Could Your Will Put You at Risk?

Filed under: Estate Planning

If you created a last will and testament, under California law, when you die your will must be filed as a matter of public record. This means that the assets and property included in your estate, along with your identified beneficiaries and any outstanding debts, are recorded and viewed by potentially anyone who wishes to pay a visit to the courthouse.

Generally speaking, most of us are too busy (and uninterested) to read through public records in search of personal information about others. But for a con artist, this might be a necessary part of their “career” as a criminal.

During the first quarter of 2016 alone, scams targeting the elderly population hit a record profit of 1.7 million dollars. Con artists often use personal information, such as income, names of family members, and identifying data on property and assets, to convince elderly citizens that they are indeed calling from the IRS or some other government agency. In the most dastardly of schemes, scammers even make phone calls pretending to be a grandchild or other family member, in need of financial assistance.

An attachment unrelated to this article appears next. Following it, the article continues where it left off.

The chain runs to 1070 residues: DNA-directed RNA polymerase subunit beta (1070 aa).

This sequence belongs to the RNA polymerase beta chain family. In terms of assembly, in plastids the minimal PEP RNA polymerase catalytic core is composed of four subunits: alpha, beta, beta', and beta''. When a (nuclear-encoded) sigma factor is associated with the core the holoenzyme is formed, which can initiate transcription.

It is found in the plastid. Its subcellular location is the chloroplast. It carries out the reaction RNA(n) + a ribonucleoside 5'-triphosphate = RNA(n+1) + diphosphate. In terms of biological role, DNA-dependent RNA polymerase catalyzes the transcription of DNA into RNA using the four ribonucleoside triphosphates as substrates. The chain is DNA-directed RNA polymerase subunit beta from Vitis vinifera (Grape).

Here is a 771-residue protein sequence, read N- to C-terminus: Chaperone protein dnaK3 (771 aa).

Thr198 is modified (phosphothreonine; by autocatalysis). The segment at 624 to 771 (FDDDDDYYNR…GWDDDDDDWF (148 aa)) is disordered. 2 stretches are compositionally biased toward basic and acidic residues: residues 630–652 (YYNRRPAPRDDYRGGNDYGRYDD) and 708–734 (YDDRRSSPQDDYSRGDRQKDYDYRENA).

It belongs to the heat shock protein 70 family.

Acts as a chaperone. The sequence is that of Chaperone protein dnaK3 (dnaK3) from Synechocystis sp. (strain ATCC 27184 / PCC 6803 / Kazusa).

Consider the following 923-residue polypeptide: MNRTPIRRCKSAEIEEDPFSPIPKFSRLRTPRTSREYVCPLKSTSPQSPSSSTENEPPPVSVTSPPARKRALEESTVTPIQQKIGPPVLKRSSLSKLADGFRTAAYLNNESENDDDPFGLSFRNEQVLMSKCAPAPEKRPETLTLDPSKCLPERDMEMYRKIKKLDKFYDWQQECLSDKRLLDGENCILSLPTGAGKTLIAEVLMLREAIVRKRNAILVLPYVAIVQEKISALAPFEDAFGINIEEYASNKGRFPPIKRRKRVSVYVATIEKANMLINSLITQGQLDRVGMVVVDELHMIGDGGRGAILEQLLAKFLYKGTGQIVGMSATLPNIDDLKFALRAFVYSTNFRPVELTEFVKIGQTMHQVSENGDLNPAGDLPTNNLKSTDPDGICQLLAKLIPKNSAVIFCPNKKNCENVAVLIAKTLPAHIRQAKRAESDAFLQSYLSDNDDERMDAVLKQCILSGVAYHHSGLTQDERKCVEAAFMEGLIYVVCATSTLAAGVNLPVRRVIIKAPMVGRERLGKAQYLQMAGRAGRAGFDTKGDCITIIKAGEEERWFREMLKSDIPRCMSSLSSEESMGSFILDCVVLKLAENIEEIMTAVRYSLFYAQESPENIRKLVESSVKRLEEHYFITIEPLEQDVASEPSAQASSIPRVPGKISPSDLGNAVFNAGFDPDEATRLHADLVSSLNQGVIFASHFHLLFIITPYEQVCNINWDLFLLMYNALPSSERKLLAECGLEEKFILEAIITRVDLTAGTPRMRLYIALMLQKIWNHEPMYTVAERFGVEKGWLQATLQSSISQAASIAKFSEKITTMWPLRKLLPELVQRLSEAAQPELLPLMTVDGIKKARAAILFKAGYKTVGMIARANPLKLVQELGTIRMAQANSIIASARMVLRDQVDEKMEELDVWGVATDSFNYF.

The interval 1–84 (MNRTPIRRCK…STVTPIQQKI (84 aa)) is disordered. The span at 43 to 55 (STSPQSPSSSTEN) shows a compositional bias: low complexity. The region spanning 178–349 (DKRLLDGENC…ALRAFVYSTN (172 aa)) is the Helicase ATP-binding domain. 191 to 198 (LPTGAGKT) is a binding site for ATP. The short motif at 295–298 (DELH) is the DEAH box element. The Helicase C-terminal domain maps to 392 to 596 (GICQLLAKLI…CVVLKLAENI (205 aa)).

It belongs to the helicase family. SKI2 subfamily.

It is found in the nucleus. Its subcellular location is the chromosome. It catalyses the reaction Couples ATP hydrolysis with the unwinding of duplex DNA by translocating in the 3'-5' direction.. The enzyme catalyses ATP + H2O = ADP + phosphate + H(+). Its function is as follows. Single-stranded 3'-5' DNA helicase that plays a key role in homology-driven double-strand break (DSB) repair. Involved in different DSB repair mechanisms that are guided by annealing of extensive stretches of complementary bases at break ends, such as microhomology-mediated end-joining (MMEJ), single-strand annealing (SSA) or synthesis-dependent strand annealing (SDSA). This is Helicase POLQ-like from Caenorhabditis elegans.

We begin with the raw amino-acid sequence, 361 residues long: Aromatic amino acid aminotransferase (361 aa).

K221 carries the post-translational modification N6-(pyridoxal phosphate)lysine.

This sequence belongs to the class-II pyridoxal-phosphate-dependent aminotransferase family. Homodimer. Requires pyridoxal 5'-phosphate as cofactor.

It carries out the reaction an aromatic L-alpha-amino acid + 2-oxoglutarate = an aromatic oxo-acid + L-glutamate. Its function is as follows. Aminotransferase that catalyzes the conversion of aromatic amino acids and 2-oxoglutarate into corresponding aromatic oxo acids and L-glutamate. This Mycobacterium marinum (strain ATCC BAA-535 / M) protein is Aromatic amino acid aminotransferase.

If you receive a call from the IRS, keep in mind that they only send written notices relative to taxes due. You will never be asked to make a payment over the phone, and you shouldn’t fall for threats of audits, penalties, deportation, and the like. If you’re concerned, you can hang up and call the IRS directly. In the event that a grandchild calls you asking for help, call the parents first to verify the situation. The bottom line is that you should never give personal information, or send money to any individual, without double checking their identity first.

Aside from taking those precautions, keep in mind that your will includes quite a bit of personal identifying information. If you own considerable assets and property, or if you’re concerned about the identity of your loved ones, it is probably better to establish a Living Trust instead. Under California law, a Living Trust is a private contract, and generally will not become a matter of open public record.

For more information on establishing a Living Trust, call our estate planning attorney. We can help you decide if a Living Trust is right for you, and keep your personal information private.

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